The Ethics of Veganism…
7 December 2015
It's easy and highly tempting for most omnivores to believe that the meat they eat is ethical, that these “food animals” have lived full, happy lives and that they have experienced little to no pain or fear at the slaughterhouse. Yet sadly, the truth is that all living creatures (including those labeled “free range” or “organic”) fear death, just as we do. No matter how these creatures are treated when alive, they all experience the same fear when it comes to slaughter.
This realization leads to ethical considerations which become a powerful long-term motivator for plant-based (vegan) diets. But the welfare of animals is not all there is regarding ethical eating and lifestyle. In addition to animal cruelty we’ll take a brief look at environmental and human rights issues in this article…
Animal Cruelty: To meet the modern demands for most meat and dairy products, intensive commercial farming methods have nearly taken over the industry. It’s quite obvious that meat production involves the slaughter of animals, which is reason enough for some people to give it up altogether. But in addition to this, these intensive farming methods also often result in appalling animal cruelty before and up to the moment the animals are killed. Cows, pigs, fowl and other animals that are raised for food are generally being kept in crowded and filthy conditions with injuries left untreated and with no access to sunlight or the outdoors. Opposition to the killing of animals is a common reason cited by vegetarians and vegans, but it’s often overlooked by vegetarians that dairy production also involves slaughter. Milk cows are forced into a vicious cycle of continuous pregnancy so that they will produce milk for human consumption. Their female calves are either slaughtered immediately or used to replace their mothers in the dairy herd, while many of the male calves end up in veal crates; a horrible fate characterized by confinement, darkness, malnutrition, and slaughter.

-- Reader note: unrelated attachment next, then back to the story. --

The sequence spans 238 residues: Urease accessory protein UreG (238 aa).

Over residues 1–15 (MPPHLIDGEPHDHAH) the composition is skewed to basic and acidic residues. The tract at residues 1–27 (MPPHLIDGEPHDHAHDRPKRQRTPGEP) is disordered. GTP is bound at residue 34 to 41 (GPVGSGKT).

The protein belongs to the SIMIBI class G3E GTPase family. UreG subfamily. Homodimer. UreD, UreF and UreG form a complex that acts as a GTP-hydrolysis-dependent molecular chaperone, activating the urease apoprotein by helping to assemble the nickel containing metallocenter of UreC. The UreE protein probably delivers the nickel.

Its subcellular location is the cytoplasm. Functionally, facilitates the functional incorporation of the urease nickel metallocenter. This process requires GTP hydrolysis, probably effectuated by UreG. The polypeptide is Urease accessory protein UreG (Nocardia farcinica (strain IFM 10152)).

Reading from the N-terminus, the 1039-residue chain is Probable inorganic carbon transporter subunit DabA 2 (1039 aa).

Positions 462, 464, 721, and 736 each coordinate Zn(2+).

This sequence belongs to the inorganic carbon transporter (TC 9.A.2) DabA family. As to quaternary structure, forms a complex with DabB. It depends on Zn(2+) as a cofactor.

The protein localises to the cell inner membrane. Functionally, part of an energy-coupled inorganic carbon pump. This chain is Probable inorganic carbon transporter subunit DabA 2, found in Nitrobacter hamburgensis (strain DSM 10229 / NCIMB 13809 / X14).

The Environment: Another big reason people for people transitioning to a plant-based diet is to protect the environment. Vast deforestation is taking place in South and Latin America to make room for cattle grazing plus soy and grain cultivation. 97% of the crops are being grown to feed animals for meat or dairy production. Another environmental concern is the methane discharged from farm animals which contributes 18% of all global greenhouse gas emissions.
Human Rights: Meat and dairy production also impacts on human rights; while people in impoverished countries are starving, over one third of the world's total grain production is being fed to farmed animals in rich, industrial countries. Because of the commercial demand for animal feed, an average Western meat-based diet uses 4 ½ times more land than would be required for a vegan diet and 2 ¼ times more than for a simple vegetarian diet.
Once you embrace the ethics of veganism, there is really no alternative way of living and eating. This seems to be especially true for those who embrace an animal rights ethic. If you agree that animals are not here for human use, veganism is really your only dietary and lifestyle option.
Adapting a plant-based (vegan) diet is easier than ever before because veganism is becoming increasingly more main-stream. More and more people from all walks of life are discovering the many benefits of eating and living this way.
So perhaps it’s time to ask ourselves, if it is now possible to live a life that involves delicious food and drink, delivers better health, leaves a smaller carbon footprint and avoids killing or harming of other creatures, then why don't we?
Stay tuned…Coming soon…The next series of articles will cover the spiritual/mental/emotional aspects of a vegan diet and lifestyle.
Rae Indigo is ERYT 500